Relationship Between Cryoglobulinemia-associated Nephritis and HCV Infection

Dario Roccatello; Osvaldo Giachino; Elisa Menegatti; Simone Baldovino


Expert Rev Clin Immunol. 2008;4(4):515-524. 

In This Article

Expert Commentary

Milder forms of cryoglobulinemia can be managed using combined antiviral therapy. In these cases, IFN-α can produce a significant clinical improvement, especially in combination with ribavirin, even though a substantial proportion of patients relapse. Further progresses can be expected by the widespread use of peg-IFN-α. Besides, current therapeutic strategies for HCV eradication could usefully be based on favorable experiences in treatment of chronic hepatitis. Genotype 1 calls for a 48-week course of therapy with weekly injections of either peg-IFN-α2a or -α2b and oral ribavirin daily. Patients infected with genotypes 2 and 3 could often be treated for a shorter duration (24 weeks).

Immunosuppression is still regarded as the first-line intervention if the renal involvement is severe or during acute immunological flare-ups. Steroids plus cyclophosphamide represents the most popular combination therapy. The less toxic mycophenolate mofetil is an alternative immunosuppressive tool. Plasma exchange, especially double-filtration plasmapheresis, continues to be successfully used in escalation protocols.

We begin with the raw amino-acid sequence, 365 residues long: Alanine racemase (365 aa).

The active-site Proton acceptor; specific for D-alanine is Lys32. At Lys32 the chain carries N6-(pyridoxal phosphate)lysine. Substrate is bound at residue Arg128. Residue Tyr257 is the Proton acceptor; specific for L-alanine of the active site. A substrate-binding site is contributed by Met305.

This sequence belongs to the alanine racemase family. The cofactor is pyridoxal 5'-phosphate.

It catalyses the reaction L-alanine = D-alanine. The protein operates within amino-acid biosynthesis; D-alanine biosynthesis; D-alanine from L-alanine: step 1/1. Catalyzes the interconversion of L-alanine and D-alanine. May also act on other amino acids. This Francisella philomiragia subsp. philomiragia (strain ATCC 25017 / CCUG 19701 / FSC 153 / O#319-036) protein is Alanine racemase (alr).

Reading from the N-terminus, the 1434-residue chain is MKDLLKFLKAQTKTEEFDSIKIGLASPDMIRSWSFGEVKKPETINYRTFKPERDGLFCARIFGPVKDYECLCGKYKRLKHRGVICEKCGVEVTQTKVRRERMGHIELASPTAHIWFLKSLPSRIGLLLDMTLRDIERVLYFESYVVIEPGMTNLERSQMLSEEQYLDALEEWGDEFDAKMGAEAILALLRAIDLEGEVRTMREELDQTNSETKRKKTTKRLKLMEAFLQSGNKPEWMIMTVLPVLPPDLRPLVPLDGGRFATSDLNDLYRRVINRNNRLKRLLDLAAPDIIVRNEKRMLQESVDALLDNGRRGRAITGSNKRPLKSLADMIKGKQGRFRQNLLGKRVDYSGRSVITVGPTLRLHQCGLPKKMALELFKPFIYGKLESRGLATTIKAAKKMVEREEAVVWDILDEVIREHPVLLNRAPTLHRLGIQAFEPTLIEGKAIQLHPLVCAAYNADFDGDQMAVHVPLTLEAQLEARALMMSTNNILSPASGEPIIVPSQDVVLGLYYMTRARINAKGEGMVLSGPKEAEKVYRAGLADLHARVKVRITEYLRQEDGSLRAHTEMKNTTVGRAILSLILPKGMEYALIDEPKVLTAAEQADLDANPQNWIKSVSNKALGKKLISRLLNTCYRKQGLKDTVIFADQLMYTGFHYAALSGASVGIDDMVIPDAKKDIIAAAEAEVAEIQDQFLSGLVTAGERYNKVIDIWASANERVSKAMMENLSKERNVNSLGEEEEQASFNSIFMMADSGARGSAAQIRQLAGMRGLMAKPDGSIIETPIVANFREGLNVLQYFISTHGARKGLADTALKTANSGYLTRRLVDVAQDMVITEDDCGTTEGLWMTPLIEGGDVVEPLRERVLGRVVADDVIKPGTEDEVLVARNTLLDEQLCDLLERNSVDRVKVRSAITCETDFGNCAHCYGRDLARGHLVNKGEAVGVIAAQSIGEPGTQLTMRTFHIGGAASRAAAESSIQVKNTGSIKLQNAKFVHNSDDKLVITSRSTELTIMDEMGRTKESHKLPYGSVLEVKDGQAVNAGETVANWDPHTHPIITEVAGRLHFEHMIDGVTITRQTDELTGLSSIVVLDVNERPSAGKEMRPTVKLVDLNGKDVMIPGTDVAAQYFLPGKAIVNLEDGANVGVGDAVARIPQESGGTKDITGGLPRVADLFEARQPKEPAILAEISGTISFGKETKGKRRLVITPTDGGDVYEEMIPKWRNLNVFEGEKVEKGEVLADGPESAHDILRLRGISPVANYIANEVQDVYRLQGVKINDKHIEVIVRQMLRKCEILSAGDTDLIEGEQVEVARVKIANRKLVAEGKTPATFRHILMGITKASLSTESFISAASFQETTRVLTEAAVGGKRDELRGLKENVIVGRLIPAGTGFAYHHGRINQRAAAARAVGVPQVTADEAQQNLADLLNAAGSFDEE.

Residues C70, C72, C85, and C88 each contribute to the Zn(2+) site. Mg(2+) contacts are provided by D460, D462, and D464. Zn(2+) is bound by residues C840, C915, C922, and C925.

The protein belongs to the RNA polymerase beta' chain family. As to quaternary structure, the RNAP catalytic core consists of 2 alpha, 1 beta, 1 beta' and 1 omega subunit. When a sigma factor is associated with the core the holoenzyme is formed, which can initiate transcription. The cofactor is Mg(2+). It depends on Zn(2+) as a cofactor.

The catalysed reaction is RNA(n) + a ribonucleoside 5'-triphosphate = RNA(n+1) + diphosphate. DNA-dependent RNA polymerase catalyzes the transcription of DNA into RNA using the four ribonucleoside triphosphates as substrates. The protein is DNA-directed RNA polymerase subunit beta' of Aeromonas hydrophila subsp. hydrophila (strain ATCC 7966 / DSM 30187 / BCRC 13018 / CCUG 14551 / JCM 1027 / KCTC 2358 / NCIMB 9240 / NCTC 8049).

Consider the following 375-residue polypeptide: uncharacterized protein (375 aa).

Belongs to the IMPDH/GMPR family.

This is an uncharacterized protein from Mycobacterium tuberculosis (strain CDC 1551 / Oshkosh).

Rituximab has gained a definite role in the more severe cases, characterized by worsening of renal function, sensory motor neuropathy, extensive skin ulcers and distal necrosis. Persistance of effects appears finite with mean response durations lasting 6-12 months. The '4-plus-2' protocol seems to favor a longer-lasting response.


Comments on Medscape are moderated and should be professional in tone and on topic. You must declare any conflicts of interest related to your comments and responses. Please see our Commenting Guide for further information. We reserve the right to remove posts at our sole discretion.
Post as: